He knocks into a tree and apples begin falling into his hand. He takes one bite, discards the apple and then another falls and lands in his hand (repeat, repeat, repeat). The old flame thanks 'Maggie' and offers her his hat stuffed with money, but the old man isn't finished yet and continues to fire his gun. As he does so several more apples fall from the tree, bombarding Harry and the old flame who take cover. Harry paints a target on the suitor's jacket in the shape of an 'X' and signals Edgar to fire. But when the suitor hugs Harry the 'X' rubs off (very cleanly it must be observed) onto Harry's dress, making him the new target. A little later Maggie returns home and all hell is breaking loose in the garden with a beehive being thrown into the greenhouse and bees everywhere. The old flame thinks the real Maggie is Harry and so he kicks her hard. Maggie grabs a spade and smashes him over the head so hard that the entire greenhouse collapses. Harry survives as the film ends with him sticking his head out from among the rubble.

Favourite bit
A hilarious scene when Harry, dressed as Maggie, falls behind the couch after his braces snap back at whack him. As he falls, a vase also crashes to the ground. No matter what I think of Langdon's films, this scene is absolutely brilliant!

Copyrighted December 9, 1929.
This was the third of eight films that Harry Langdon made for Hal Roach. Each of them were released under Roach's 'All Star' banner.
The film made its DVD debut in 2020 thanks to Kit Parker.
After appearing in the first two films both Thelma Todd and Eddie Dunn were absent for this one.
Tom Ricketts was some 24 years older than his love interest May Wallace in the film.
There is a moment during the film where the maid says to Harry "You're terrible!" No comment.
Early in the film Maggie refers to the butler and maid as her "children". This left me wondering if this was meant to be the case but later in the kitchen the maid refers to her as Maggie - not nother, so the term "children" was used as an affectionate term and not a literal one.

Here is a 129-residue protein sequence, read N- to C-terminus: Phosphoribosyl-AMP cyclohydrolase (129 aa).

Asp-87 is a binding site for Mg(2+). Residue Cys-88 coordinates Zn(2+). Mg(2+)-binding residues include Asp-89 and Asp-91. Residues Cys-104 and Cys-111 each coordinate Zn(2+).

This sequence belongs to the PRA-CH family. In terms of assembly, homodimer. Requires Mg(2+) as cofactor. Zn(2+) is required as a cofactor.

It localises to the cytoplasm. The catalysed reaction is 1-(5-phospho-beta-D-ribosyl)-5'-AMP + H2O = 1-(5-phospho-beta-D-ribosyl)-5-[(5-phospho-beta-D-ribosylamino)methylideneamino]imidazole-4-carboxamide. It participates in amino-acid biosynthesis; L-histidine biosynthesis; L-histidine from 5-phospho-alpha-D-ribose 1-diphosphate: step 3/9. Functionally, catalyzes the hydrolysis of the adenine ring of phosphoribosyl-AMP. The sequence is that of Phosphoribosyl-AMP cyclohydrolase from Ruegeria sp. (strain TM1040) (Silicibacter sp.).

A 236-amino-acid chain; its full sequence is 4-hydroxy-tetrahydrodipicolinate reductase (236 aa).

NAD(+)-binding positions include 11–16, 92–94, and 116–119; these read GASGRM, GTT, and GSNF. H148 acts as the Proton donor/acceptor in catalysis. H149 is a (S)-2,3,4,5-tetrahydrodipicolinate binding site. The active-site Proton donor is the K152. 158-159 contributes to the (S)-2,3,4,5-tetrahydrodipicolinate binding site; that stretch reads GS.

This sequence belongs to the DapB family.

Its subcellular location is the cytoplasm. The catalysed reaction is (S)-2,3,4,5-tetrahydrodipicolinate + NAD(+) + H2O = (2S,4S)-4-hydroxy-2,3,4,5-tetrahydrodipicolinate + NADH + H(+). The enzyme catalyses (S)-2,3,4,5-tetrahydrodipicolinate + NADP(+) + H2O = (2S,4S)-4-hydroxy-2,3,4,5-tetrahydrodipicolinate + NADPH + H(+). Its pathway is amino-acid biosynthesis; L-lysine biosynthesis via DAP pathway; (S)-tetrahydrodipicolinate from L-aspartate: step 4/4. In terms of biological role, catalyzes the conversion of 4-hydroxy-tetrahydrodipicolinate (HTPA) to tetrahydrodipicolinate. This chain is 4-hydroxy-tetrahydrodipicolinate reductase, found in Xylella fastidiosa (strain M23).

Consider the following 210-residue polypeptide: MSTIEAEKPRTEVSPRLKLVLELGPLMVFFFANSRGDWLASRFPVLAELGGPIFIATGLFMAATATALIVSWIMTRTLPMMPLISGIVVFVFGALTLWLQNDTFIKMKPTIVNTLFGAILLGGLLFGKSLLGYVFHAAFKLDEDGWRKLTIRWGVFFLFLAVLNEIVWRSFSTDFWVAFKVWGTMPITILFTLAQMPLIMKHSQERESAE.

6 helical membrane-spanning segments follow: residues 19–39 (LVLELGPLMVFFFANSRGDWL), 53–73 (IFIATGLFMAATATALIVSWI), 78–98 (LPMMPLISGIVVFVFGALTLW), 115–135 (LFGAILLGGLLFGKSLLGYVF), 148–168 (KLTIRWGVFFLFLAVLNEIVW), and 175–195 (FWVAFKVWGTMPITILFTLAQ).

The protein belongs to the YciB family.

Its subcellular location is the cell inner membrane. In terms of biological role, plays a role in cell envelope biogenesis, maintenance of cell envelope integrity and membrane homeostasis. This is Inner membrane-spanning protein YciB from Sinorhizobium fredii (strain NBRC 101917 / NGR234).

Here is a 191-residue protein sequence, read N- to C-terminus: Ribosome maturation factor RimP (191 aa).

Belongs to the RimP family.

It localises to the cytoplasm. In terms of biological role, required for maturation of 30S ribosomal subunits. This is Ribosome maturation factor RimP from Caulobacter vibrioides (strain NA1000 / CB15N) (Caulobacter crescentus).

When the old man and the old flame start arguing over who is going to 'have' Maggie, Edgar says "over my dead body!" Judging by the looks of him and how he throws a punch I am guessing that won't be too long to wait. Actually he was 76 years old at the time of filming and still had another ten years to live in real life!
Harry used a pair of boxing gloves shoved down his dress to double for breasts. Actually quite clever!
The scene where Harry has a fight with the boxing gloves tied in the bush lasts an extraordinary 1 minute and 34 seconds, in which time he gets hit in the face 20 times.
The 'X' Harry paints onto the old flame's jacket is inconsistent between shots. In the first shot it is drawn as two weak lines crossing themselves but in the next shot the 'X' is very full and deliberate.
What the experts say
"I have made it no secret that I really do not like these films that Langdon did for Hal Roach. That said, I do have to give credit where it is due by saying this one actually made me laugh. Langdon's rather unbelievable attempts to disguise himself as a woman are just ridiculous but there appears to be a good sense of humour on display throughout the film. Certainly watchable." ~ Lord Heath.

Harry Langdon
Dobbs, the butler
May Wallace
Maggie Herring
Tom Ricketts
Nancy Dover
Nancy, the maid
Charlie Hall
Arthur Thalasso
Neal Ables


This page was last updated on: 02 May 2020